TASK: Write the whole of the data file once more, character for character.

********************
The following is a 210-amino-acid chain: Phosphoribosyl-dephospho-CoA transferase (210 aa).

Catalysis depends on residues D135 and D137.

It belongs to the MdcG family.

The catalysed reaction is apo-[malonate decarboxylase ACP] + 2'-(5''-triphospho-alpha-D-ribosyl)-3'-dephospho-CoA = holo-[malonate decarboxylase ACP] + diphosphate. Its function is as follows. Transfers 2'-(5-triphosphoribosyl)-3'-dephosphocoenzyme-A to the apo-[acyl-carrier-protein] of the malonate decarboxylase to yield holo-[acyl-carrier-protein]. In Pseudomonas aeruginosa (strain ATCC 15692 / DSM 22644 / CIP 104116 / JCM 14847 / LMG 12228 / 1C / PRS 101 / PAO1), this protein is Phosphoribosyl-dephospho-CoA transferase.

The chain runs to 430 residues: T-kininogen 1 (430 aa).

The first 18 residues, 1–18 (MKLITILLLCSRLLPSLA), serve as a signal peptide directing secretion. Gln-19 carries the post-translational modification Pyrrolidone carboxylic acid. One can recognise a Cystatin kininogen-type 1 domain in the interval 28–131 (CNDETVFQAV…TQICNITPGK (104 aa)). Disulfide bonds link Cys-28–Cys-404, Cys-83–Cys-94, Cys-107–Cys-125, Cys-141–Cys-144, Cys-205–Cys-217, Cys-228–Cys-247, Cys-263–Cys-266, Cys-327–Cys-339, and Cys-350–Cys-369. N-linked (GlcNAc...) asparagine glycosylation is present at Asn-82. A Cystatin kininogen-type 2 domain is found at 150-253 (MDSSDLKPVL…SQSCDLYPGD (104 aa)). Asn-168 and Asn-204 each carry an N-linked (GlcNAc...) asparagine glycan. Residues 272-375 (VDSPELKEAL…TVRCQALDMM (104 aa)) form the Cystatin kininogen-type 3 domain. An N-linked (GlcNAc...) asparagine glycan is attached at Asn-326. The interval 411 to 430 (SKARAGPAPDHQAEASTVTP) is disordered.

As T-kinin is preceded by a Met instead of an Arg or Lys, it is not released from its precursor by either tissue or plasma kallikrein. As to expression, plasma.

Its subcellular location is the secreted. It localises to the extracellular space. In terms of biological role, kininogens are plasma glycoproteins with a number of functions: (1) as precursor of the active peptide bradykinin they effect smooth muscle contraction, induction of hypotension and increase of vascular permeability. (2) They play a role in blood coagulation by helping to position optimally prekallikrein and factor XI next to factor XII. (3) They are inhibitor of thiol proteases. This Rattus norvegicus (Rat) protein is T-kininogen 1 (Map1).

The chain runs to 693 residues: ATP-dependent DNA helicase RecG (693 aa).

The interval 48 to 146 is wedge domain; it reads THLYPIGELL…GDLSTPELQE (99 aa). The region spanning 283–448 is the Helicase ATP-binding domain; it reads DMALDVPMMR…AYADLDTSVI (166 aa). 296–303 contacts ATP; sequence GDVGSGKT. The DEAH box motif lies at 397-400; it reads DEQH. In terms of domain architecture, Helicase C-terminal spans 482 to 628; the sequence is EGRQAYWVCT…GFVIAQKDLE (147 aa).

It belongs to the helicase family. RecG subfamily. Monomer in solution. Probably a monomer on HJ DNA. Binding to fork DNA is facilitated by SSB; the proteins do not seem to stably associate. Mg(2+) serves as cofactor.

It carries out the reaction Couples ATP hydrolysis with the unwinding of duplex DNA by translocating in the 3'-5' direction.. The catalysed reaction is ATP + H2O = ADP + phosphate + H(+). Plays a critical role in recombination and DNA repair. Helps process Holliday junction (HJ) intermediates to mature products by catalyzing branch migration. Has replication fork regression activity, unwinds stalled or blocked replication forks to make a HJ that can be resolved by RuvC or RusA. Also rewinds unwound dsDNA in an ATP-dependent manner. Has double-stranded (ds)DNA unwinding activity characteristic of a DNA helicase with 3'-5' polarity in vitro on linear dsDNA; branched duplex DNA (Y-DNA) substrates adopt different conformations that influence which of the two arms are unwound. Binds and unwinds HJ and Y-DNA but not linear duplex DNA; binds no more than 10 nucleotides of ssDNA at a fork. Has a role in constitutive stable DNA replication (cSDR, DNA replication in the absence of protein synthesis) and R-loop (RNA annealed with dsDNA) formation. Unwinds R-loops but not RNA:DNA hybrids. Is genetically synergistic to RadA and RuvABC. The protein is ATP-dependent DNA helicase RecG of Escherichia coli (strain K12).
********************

The following is a 210-amino-acid chain: Phosphoribosyl-dephospho-CoA transferase (210 aa).

Catalysis depends on residues D135 and D137.

It belongs to the MdcG family.

The catalysed reaction is apo-[malonate decarboxylase ACP] + 2'-(5''-triphospho-alpha-D-ribosyl)-3'-dephospho-CoA = holo-[malonate decarboxylase ACP] + diphosphate. Its function is as follows. Transfers 2'-(5-triphosphoribosyl)-3'-dephosphocoenzyme-A to the apo-[acyl-carrier-protein] of the malonate decarboxylase to yield holo-[acyl-carrier-protein]. In Pseudomonas aeruginosa (strain ATCC 15692 / DSM 22644 / CIP 104116 / JCM 14847 / LMG 12228 / 1C / PRS 101 / PAO1), this protein is Phosphoribosyl-dephospho-CoA transferase.

The chain runs to 430 residues: T-kininogen 1 (430 aa).

The first 18 residues, 1–18 (MKLITILLLCSRLLPSLA), serve as a signal peptide directing secretion. Gln-19 carries the post-translational modification Pyrrolidone carboxylic acid. One can recognise a Cystatin kininogen-type 1 domain in the interval 28–131 (CNDETVFQAV…TQICNITPGK (104 aa)). Disulfide bonds link Cys-28–Cys-404, Cys-83–Cys-94, Cys-107–Cys-125, Cys-141–Cys-144, Cys-205–Cys-217, Cys-228–Cys-247, Cys-263–Cys-266, Cys-327–Cys-339, and Cys-350–Cys-369. N-linked (GlcNAc...) asparagine glycosylation is present at Asn-82. A Cystatin kininogen-type 2 domain is found at 150-253 (MDSSDLKPVL…SQSCDLYPGD (104 aa)). Asn-168 and Asn-204 each carry an N-linked (GlcNAc...) asparagine glycan. Residues 272-375 (VDSPELKEAL…TVRCQALDMM (104 aa)) form the Cystatin kininogen-type 3 domain. An N-linked (GlcNAc...) asparagine glycan is attached at Asn-326. The interval 411 to 430 (SKARAGPAPDHQAEASTVTP) is disordered.

As T-kinin is preceded by a Met instead of an Arg or Lys, it is not released from its precursor by either tissue or plasma kallikrein. As to expression, plasma.

Its subcellular location is the secreted. It localises to the extracellular space. In terms of biological role, kininogens are plasma glycoproteins with a number of functions: (1) as precursor of the active peptide bradykinin they effect smooth muscle contraction, induction of hypotension and increase of vascular permeability. (2) They play a role in blood coagulation by helping to position optimally prekallikrein and factor XI next to factor XII. (3) They are inhibitor of thiol proteases. This Rattus norvegicus (Rat) protein is T-kininogen 1 (Map1).

The chain runs to 693 residues: ATP-dependent DNA helicase RecG (693 aa).

The interval 48 to 146 is wedge domain; it reads THLYPIGELL…GDLSTPELQE (99 aa). The region spanning 283–448 is the Helicase ATP-binding domain; it reads DMALDVPMMR…AYADLDTSVI (166 aa). 296–303 contacts ATP; sequence GDVGSGKT. The DEAH box motif lies at 397-400; it reads DEQH. In terms of domain architecture, Helicase C-terminal spans 482 to 628; the sequence is EGRQAYWVCT…GFVIAQKDLE (147 aa).

It belongs to the helicase family. RecG subfamily. Monomer in solution. Probably a monomer on HJ DNA. Binding to fork DNA is facilitated by SSB; the proteins do not seem to stably associate. Mg(2+) serves as cofactor.

It carries out the reaction Couples ATP hydrolysis with the unwinding of duplex DNA by translocating in the 3'-5' direction.. The catalysed reaction is ATP + H2O = ADP + phosphate + H(+). Plays a critical role in recombination and DNA repair. Helps process Holliday junction (HJ) intermediates to mature products by catalyzing branch migration. Has replication fork regression activity, unwinds stalled or blocked replication forks to make a HJ that can be resolved by RuvC or RusA. Also rewinds unwound dsDNA in an ATP-dependent manner. Has double-stranded (ds)DNA unwinding activity characteristic of a DNA helicase with 3'-5' polarity in vitro on linear dsDNA; branched duplex DNA (Y-DNA) substrates adopt different conformations that influence which of the two arms are unwound. Binds and unwinds HJ and Y-DNA but not linear duplex DNA; binds no more than 10 nucleotides of ssDNA at a fork. Has a role in constitutive stable DNA replication (cSDR, DNA replication in the absence of protein synthesis) and R-loop (RNA annealed with dsDNA) formation. Unwinds R-loops but not RNA:DNA hybrids. Is genetically synergistic to RadA and RuvABC. The protein is ATP-dependent DNA helicase RecG of Escherichia coli (strain K12).